Facebook Turns Ads Linked With Russian Interference In US Elections Over To Congress

Facebook has surrendered various ads linked to Russia’s interference in the 2016 U.S. Presidential elections over to Congress. The social media platform, owned by Mark Zuckerberg, is believed to have been used as a tool to influence the electoral race that saw Donald Trump emerge as president last year.

Last month, the company revealed that over 3,000 such ads had been sold, and on Monday turned them over to Justice Department special counsel Robert Mueller, who is investigating the seemingly suspicious circumstances surrounding the elections.

Facebook had previously shown the ads to investigators but did not agree to hand possession before being met with adamant requests to do so by members of the Senate Intelligence Committee.

Joel Kaplan, Facebook’s Vice President for Global Public Policy, published a statement on Monday via the website’s newsroom, confirming their turning over of said ads, many of which were described as “amplifying racial and social divisions.”

“We found more than 3,000 of these ads, which ran between 2015 and 2017,” he said.

“Many appear to amplify racial and social divisions. Today we are delivering those ads to congressional investigators and explaining more about the steps we’re taking to strengthen our ads policies and enforcement.”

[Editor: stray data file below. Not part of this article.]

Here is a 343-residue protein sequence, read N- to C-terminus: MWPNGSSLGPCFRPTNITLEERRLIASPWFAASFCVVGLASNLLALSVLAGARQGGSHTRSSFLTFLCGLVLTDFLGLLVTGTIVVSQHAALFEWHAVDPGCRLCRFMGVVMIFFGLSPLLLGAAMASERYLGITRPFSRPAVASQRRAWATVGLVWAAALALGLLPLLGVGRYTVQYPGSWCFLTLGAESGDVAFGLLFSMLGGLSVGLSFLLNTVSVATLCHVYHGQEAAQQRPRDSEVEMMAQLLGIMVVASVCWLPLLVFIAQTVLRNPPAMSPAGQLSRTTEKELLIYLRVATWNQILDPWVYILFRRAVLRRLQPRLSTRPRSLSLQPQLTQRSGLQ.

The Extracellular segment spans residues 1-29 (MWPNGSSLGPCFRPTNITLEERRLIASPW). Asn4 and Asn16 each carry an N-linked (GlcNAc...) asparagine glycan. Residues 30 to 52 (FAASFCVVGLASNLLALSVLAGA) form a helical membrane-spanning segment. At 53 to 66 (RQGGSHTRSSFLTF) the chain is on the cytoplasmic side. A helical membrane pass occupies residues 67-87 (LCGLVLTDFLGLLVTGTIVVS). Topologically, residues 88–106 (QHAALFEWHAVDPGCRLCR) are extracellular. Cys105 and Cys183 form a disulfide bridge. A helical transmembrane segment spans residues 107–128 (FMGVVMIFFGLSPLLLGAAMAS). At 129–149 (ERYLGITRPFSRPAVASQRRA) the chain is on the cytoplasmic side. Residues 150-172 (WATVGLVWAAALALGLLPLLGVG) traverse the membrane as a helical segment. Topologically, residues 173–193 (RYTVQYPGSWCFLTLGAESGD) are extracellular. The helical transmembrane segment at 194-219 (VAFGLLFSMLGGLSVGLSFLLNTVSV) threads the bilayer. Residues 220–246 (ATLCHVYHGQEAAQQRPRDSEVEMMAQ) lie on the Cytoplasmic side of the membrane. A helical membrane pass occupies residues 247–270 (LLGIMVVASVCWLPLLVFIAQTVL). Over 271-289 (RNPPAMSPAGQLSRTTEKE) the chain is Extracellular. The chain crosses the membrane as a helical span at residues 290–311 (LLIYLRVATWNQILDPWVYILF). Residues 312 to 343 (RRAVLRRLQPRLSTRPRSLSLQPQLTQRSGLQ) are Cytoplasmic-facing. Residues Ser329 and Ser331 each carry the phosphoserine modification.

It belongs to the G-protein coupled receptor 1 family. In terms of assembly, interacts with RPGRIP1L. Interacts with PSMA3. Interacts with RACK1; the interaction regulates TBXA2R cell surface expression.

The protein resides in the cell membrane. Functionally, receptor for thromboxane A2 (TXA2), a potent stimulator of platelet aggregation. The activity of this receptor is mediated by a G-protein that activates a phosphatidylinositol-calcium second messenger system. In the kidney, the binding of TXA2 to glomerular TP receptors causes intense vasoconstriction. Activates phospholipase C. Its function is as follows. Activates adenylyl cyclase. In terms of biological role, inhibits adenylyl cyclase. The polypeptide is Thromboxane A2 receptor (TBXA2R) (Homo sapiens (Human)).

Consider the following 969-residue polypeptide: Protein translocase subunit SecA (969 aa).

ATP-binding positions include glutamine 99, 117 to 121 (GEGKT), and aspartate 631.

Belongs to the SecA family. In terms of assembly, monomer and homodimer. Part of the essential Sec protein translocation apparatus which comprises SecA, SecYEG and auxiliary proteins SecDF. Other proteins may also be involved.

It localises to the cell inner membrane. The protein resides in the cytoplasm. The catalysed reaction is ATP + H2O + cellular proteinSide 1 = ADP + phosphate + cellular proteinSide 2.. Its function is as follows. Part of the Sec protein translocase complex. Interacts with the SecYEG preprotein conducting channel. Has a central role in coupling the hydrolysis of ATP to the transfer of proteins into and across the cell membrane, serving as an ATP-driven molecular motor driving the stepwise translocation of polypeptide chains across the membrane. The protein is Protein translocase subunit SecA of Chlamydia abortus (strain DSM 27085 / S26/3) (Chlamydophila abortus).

Kaplan also insisted that all of the ads had violated Facebook policies as they weren’t from authentic user accounts and expressed the company’s willingness to assist Congress in their investigations.

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As a result of these developments, the VP indicated that the social media giants will be putting new updates in place to help prevent such from ever reoccurring. He outlined advertising transparency, stronger enforcement regarding improper ads, and increasing requirements for authenticity, among other sanctions.

Facebook will hire 1,000 new members of staff to thoroughly review ads in attempts to ensure that all standards are met by users. The company already uses both manual and automated procedures to vet ads, but in an effort to successfully combat a repeat of what they believe took place on their platform, will tighten things all around.

Currently, Facebook prohibits ads depicting violence, threats or the use of weapons. But they plan to restrict any suggestions of violence, no matter how tenuous, in ads moving forward.

Kaplan also urged governments and industry leaders worldwide to make things easier for everyone by sharing information on persons known to engage in unseemly behavior in order to keep them off all social media platforms.

In his statement, he also admitted that it is impossible to perfectly enforce sanctions, but promised that Facebook would improve their methods of discovering bad ads.

“We care deeply about the integrity of elections around the world,” Kaplan added. “We take responsibility for what happens on our platform and we will do everything we can to keep our community safe from interference.”

[Featured image by Justin Sullivan/Getty Images]